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How to Pay for Your STEM Degree as an International Student


Key Takeaways

  • International students pursuing a STEM degree in the U.S. may find it difficult to fund their education with scholarships and grants alone.
  • Options to bridge the financial gap include private student loans and part-time employment.
  • Other ways international students can reduce costs include living off-campus with a roommate, carpooling and using free resources their school offers.

Out of the 1 million international students in the United States, 55% pursued science, technology, engineering and mathematics, or STEM, fields, according to data from the Open Doors 2023 Report on International Educational Exchange by the Institute of International Education.

While higher education costs are a burden for many, international students face unique challenges. International students are ineligible for federal financial aid, so they don’t have access to financing like federal student loans. But there are other options international students can use to pay for their STEM degree.

Costs of a STEM Degree for International Students

Before figuring out how to pay for a STEM degree, evaluate your potential expenses.

  • Travel costs. Consider the cost of a flight and any accommodations. 
  • Visa application fees. As an international student, you’ll pay a visa application fee and potentially a visa issuance fee. 
  • Tuition fees for STEM programs. Tuition prices will vary by school. For example, the estimated tuition cost for an undergraduate engineering student at the University of Iowa for the 2023-2024 academic year was $31,940, while it was $65,640 at Columbia University.
  • Living expenses. The total amount can vary significantly depending on the location. Estimated living costs at Iowa for 2023-2024 were $12,616, while they were $16,800 at Columbia.
  • Other incidental costs. Books, health insurance, transportation and any other incidental costs should be added to the total. 

Costs can add up quickly and present challenges. “Navigating the U.S. education system as an international student, I was immediately confronted with the harsh financial realities we face,” says Chuky Ofoegbu, founder and CEO of Sojourning Scholar, a resource to help international students. “Securing student loans under fair terms was daunting, hindered by limited options in my home country, Nigeria, and the high-risk profile attributed to international students in the U.S. However, these barriers did not define my journey.”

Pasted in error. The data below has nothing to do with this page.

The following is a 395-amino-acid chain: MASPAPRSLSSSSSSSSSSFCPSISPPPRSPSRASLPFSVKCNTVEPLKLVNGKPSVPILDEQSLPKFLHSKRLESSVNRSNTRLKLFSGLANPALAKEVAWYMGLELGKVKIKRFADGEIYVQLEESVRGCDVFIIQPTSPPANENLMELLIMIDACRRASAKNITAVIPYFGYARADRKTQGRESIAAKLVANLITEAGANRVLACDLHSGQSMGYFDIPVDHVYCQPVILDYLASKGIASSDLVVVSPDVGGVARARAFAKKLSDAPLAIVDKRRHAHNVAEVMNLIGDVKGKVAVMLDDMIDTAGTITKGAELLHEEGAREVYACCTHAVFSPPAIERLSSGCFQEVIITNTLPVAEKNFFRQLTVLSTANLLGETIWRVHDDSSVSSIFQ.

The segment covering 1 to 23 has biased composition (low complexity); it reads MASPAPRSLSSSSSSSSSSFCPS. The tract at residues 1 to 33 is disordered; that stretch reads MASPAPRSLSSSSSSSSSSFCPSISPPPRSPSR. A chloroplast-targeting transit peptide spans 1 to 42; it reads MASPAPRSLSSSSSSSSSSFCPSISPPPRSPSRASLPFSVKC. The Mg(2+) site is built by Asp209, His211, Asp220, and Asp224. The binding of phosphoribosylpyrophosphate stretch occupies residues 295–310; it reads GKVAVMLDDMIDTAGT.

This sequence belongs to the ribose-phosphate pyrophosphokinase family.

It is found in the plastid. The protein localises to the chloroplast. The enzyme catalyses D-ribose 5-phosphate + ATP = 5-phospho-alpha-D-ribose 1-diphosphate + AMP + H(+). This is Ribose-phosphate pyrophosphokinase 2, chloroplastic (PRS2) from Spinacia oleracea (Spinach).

Scholarships and Grants for STEM Students

As “gift aid,” scholarships and grants can help cover costs so you can afford your STEM degree as an international student. You can find scholarships for STEM majors using a scholarship search tool. Grants can come from your school or organizations and foundations with a focus on STEM fields.

“Through scholarships, fellowships and assistantships, I financed my STEM degrees in mechanical engineering at the Ohio State University and the University of Texas at Austin,” says Ofoegbu.

There may be a limited amount of scholarships or grants for international students, but there are different places you can get funding.

University-specific Scholarships

International students can look into university-specific scholarships. Every school will have different funding opportunities, so STEM majors can research what’s available within their department or university. There’s also another way international students can look for STEM scholarships.